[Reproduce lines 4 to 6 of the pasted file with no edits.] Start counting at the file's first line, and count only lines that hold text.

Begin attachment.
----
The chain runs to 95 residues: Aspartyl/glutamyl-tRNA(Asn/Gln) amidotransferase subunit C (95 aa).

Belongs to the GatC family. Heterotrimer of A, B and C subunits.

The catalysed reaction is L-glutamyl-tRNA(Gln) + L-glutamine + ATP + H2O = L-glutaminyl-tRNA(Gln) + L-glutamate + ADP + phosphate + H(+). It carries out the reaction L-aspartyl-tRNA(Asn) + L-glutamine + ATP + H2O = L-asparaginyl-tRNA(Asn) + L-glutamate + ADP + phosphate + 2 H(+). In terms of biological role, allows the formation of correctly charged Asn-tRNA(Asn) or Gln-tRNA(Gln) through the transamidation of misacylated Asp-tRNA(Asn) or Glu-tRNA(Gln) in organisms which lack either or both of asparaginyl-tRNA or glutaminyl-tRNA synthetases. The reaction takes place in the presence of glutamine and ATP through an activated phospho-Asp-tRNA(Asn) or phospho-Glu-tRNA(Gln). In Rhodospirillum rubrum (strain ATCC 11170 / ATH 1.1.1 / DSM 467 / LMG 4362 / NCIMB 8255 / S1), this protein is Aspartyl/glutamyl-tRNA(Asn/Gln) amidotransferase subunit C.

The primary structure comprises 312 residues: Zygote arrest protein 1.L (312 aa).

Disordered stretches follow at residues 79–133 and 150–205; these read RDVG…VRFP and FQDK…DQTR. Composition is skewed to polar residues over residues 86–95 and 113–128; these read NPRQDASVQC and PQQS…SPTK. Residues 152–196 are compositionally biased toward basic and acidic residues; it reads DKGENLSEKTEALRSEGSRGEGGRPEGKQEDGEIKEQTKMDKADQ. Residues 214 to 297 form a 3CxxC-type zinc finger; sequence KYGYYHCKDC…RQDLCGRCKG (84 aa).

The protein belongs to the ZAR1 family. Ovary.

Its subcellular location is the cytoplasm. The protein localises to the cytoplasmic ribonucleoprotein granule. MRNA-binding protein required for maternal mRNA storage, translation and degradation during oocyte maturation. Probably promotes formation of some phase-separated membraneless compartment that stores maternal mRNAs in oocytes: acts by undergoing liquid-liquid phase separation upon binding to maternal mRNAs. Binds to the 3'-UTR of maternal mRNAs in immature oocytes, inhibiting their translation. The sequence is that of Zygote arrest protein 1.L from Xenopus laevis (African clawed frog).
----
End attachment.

The primary structure comprises 312 residues: Zygote arrest protein 1.L (312 aa).

Disordered stretches follow at residues 79–133 and 150–205; these read RDVG…VRFP and FQDK…DQTR. Composition is skewed to polar residues over residues 86–95 and 113–128; these read NPRQDASVQC and PQQS…SPTK. Residues 152–196 are compositionally biased toward basic and acidic residues; it reads DKGENLSEKTEALRSEGSRGEGGRPEGKQEDGEIKEQTKMDKADQ. Residues 214 to 297 form a 3CxxC-type zinc finger; sequence KYGYYHCKDC…RQDLCGRCKG (84 aa).

The protein belongs to the ZAR1 family. Ovary.